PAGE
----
In my first project (first assignment for ASCI), where the aim was to innovate and generate change at the operational level, I was able to achieve results. The hard effort in communicating the ideas of the project, created a sense of community with a common objective among all the service providers (students and dental officers). However, the momentum of this force had to be tested and the motivation that has to persist in time through encouragement was and is not an easy job.  The idea that in an organization, once the belief and energies of a critical mass of people are engaged, conversion to a new idea will spread like an epidemic, actually occurred here to a considerable degree. (Kim, W. C. & Mauborgne, R. A. (2003). Tipping point leadership. Harvard Business Review 81(4), 60-69.). This allowed me to increase my ambition, and in this second stage of the project with the increased support from the operational level/front line people, I raised the bet to infect the leaders of the organization and influence upwards, reaching the Corporate and Business levels. (5)

We had to fix the problem of poorly trained human resources (dental students) that are stakeholders in two ways, in the sense that they are here for their professional training and to acquire skills (coming from the University of Queensland Dental School which is also one of our main stakeholders), and as dental services providers.

In actioning change for one objective, other gains have been made in the way of better governance and more efficient use of money. These side effect benefits will increase the support of the government for this project.

Addressing the issues:

To address this matter several staff with influence and many years of experience at the operational level agreed with me, and subsequently this project was presented and discussed with line managers and finally the Director himself.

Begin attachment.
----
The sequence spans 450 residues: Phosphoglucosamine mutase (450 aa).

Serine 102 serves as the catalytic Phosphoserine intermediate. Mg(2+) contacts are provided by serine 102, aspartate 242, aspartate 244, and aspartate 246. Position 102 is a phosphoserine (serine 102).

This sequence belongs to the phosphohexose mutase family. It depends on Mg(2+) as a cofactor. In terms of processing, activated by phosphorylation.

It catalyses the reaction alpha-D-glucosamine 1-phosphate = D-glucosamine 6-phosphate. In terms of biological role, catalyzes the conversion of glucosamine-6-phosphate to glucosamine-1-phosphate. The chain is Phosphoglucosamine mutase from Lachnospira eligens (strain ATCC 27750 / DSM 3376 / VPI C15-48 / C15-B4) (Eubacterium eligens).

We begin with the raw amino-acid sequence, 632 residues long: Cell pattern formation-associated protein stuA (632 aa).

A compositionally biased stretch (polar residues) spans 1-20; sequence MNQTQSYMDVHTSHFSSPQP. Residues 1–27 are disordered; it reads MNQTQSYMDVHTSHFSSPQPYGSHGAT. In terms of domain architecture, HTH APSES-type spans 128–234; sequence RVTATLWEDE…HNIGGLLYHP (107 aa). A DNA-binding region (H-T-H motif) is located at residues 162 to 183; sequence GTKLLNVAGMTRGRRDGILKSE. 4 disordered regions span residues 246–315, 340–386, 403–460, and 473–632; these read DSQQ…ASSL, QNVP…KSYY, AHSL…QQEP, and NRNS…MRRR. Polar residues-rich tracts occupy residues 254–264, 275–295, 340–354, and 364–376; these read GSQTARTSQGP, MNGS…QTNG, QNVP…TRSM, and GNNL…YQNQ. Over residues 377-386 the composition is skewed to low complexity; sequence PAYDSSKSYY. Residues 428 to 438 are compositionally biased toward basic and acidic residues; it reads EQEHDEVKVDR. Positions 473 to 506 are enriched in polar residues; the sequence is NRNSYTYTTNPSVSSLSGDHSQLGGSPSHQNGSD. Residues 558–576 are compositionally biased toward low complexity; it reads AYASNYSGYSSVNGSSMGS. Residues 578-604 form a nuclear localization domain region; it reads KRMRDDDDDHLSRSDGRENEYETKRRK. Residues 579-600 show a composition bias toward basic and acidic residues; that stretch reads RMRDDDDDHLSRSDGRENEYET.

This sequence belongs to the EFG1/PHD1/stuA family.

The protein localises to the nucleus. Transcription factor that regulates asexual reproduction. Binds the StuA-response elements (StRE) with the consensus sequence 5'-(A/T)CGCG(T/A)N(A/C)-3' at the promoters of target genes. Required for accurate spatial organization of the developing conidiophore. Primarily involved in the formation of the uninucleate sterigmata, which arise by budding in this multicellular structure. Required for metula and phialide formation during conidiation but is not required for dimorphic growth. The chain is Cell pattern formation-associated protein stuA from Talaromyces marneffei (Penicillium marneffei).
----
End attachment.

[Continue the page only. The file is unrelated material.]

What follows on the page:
To start this wave moving upwards in the organization I utilized in a particular way each side of the strategic triangle which firstly make us agree in what public value we produce by treating dental ailment and improving the quality of life for many people, and at same time providing training for the final year dental students. Secondly the involvement of experienced and influential staff with many years of experience with Queensland Health gave legitimacy and support. Thirdly, we as operational service providers offered our full support for any changes needed as part of a strategic plan (1)

Fortunately, the new Director (that has been in the position for just two months) did listen to our concerns and recommendations and utilized the input given in an adequate manner that is already benefiting all our stakeholders.

Since the beginning however not everything was smooth along the way, I had resistance and even opposition from the Dental School as one of the major stakeholders. It has been a mix of ongoing progress and also some setbacks.

Description of the plan and its implementation:

Part of my proposal was about governance and sources of revenue for the different areas of the Oral Health Alliance. Being both public organization (Queensland Health-University of Queensland) they rely on public money to finance themselves. However, resources come from different coffers, namely the Department of Education for the University of Queensland Dental School, and from the Department of Health for Queensland Oral Health Services. Noticing a lot of double-dipping as a problem, my proposal was to separate the clinical services from the teaching services of the Alliance and show to the government that our expenditure became more efficient, saving money and increasing the return on investment for each dollar expended. This was actioned and proven to be true, which I am sure made the Chief Executive Officer of Oral Health Services happy and more likely to support future proposals.  (1)

This proposal was resisted by the University of Queensland because it had to dig deeper in its own pockets to pay for teaching expenses that were previously “shared” in partnership with Queensland Health. I am glad that our Director believed in our proposal and supported us to implement this part of the project.

Because the Dental School did not want, or could not spend, more money than they already were spending, the second stage of the proposal landed on the Executive Committee table. It was the further engagement of Queensland Health in the training of the dental students from an earlier stage in their career. This gave Queensland Health more power of decision in what and how to teach students from just before they start treating patients and until the end of their studies while in 4th and 5th years when the training is mostly through placements with clinical provision of treatment for Queensland Health/Alliance patients.